Steering - drag link - removal and refitting caps

- by Ron Hayhurst

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The drag link caps contain a strong spring which holds the hemispherical cups at each end tight on to a ball. The balls respectively form part of the steering drop arm and the steering arm on the off-side hub. These two assemblies should be checked for wear from time to time. If you have never made these checks, perhaps it’s time to do so. At a later date there will be an article on what to do to reduce excess movement in this part of the steering.

image 1

Assembly at drop arm end

Meanwhile, if you want to make a check, you may find the load on the spring makes it hard to remove the through bolt which holds it all together, and indeed even more difficult to get it back in again. Having a compression tool as shown in the picture enables the spring load to be taken up and the bolt hole aligned for free removal and replacement of the bolt.

It can be seen that there are four main components to the tool: - two “strong-back” plates and a couple of tie rods.

image 2

Assembled gadget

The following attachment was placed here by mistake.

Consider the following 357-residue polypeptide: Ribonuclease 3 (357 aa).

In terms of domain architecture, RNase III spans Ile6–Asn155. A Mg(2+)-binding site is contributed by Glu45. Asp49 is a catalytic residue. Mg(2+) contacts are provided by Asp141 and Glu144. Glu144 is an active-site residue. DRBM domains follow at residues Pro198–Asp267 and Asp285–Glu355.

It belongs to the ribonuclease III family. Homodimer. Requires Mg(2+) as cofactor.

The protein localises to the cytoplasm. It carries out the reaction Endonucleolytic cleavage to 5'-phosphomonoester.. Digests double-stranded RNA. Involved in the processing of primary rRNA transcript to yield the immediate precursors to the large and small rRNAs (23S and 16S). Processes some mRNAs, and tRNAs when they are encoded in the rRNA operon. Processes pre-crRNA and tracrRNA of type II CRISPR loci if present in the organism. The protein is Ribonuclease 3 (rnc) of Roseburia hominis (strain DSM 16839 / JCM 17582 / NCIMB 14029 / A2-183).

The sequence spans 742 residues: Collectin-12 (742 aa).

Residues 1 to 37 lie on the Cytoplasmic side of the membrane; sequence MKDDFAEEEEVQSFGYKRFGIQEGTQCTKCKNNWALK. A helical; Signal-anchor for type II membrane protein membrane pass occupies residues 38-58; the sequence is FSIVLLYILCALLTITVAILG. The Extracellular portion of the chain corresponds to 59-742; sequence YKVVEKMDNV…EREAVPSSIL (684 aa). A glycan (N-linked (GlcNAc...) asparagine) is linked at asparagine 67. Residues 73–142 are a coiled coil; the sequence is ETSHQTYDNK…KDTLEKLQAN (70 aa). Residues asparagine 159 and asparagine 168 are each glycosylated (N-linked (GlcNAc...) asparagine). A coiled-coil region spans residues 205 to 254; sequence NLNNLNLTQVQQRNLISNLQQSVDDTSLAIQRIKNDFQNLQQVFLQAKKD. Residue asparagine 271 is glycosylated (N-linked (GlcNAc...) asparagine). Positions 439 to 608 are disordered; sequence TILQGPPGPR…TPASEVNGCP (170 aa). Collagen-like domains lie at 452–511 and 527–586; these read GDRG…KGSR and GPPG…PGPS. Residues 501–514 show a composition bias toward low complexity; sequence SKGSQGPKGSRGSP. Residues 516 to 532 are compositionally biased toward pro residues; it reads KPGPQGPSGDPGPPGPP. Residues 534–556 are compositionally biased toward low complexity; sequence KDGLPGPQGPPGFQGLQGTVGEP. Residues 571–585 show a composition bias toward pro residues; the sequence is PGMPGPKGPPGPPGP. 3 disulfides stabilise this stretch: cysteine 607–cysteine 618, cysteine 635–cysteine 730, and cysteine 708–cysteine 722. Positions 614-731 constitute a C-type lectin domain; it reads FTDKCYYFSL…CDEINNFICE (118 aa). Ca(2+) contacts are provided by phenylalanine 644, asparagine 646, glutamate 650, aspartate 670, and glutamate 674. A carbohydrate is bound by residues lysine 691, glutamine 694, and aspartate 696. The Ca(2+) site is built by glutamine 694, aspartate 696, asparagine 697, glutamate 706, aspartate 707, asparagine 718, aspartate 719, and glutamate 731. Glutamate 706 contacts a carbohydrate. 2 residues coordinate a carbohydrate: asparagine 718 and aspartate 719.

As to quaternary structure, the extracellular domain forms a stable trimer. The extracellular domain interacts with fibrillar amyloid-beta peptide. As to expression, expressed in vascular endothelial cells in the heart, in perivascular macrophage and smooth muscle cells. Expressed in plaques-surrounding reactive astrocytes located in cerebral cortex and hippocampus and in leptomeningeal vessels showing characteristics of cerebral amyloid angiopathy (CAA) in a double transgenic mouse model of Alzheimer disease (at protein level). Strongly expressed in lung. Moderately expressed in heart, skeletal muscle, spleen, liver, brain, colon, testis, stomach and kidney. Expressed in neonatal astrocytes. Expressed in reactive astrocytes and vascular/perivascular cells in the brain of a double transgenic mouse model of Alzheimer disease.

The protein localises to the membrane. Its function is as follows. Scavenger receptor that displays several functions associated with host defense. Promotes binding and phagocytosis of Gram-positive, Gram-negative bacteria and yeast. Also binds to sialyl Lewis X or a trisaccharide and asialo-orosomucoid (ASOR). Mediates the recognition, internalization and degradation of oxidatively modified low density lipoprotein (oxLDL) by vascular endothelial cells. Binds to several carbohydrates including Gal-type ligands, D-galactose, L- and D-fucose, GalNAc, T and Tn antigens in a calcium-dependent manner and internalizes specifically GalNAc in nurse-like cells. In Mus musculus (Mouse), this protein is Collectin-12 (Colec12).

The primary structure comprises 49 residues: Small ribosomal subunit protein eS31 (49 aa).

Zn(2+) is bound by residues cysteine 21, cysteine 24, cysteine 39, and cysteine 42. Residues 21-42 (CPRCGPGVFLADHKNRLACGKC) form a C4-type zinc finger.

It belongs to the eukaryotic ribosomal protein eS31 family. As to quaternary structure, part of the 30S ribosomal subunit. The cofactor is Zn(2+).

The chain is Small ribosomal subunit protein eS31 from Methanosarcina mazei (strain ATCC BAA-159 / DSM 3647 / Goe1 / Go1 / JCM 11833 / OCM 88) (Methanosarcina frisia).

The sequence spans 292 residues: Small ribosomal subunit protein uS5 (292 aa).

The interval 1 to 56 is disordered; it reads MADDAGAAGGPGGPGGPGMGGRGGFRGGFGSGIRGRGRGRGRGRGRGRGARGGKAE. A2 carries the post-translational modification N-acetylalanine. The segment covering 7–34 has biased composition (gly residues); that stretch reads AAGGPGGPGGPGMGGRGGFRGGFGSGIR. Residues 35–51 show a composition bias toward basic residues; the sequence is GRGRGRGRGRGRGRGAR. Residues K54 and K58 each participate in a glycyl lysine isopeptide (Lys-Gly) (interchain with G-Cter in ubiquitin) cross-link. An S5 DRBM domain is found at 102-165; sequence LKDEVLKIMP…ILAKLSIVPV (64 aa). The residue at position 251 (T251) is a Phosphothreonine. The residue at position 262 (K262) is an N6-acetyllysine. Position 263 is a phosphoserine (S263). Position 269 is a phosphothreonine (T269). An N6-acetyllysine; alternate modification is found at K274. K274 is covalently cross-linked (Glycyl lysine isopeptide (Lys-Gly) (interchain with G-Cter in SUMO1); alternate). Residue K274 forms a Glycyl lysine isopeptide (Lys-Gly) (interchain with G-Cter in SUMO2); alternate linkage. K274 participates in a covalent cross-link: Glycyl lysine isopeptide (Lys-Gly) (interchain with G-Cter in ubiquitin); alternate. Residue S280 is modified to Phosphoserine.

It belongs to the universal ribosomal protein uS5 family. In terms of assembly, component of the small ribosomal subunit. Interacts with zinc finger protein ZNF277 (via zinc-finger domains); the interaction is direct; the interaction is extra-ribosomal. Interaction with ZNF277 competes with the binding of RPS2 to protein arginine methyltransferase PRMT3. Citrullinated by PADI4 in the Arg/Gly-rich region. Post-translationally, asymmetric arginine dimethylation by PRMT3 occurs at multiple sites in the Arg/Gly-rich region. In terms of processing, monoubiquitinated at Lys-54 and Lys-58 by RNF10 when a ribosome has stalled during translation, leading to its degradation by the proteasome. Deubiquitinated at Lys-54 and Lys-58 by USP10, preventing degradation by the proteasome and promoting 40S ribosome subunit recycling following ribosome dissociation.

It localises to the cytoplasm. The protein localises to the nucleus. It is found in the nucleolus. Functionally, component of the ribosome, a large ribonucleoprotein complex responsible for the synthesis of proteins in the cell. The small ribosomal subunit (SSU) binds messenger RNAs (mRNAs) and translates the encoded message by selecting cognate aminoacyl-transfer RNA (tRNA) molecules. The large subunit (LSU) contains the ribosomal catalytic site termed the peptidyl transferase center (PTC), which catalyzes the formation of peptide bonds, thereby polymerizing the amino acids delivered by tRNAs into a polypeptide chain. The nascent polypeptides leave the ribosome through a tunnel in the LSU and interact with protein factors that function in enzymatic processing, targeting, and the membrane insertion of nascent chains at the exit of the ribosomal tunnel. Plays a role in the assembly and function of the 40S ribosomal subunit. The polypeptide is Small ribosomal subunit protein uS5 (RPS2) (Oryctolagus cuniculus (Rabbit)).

The plate thickness should be ⅜" or 10mm thick and measure 1½" (40) by 2½" (65). The tie rods should be ¼" or 6mm diameter and 25" (650) long. One plate should have clearance holes for the rods on 1¾" (45) centres and the other needs ¼" or 6mm tapped holes on the same centres. Ideally, to prevent the plates from skidding around, as you tighten the nuts to load the tie rods, the plates should be “scalloped out” on their centres where they mate with the end caps – as if they had been introduced to a 1" drill bit!! You may achieve the same effect with a rotary file or maybe braze a suitable diameter short ring on to the plate.

The rods obviously need to be threaded at each end; one just matching the plate thickness and the other having a generous inch of thread. Secure the rods firmly in the plate. Use Loktite Studlock, braze, solder or peen over – take your choice, you want them to stay in !

Finally, make sure that only high tensile bolts are employed on this critical part of the steering. Any sign of fretting or damage to threads demands replacement. Split pins and castellated nuts should always be used. If fitting a new bolt prepare the hole for the split pin. Make a trial assembly with a couple of washers added, note the distance the nut runs up the bolt and take apart. With the nut returned to the previous position drill through the bolt using the nut castellation as a guide. Refit and pull up tight - adding or removing washers depending on how accurately you positioned the split pin hole.


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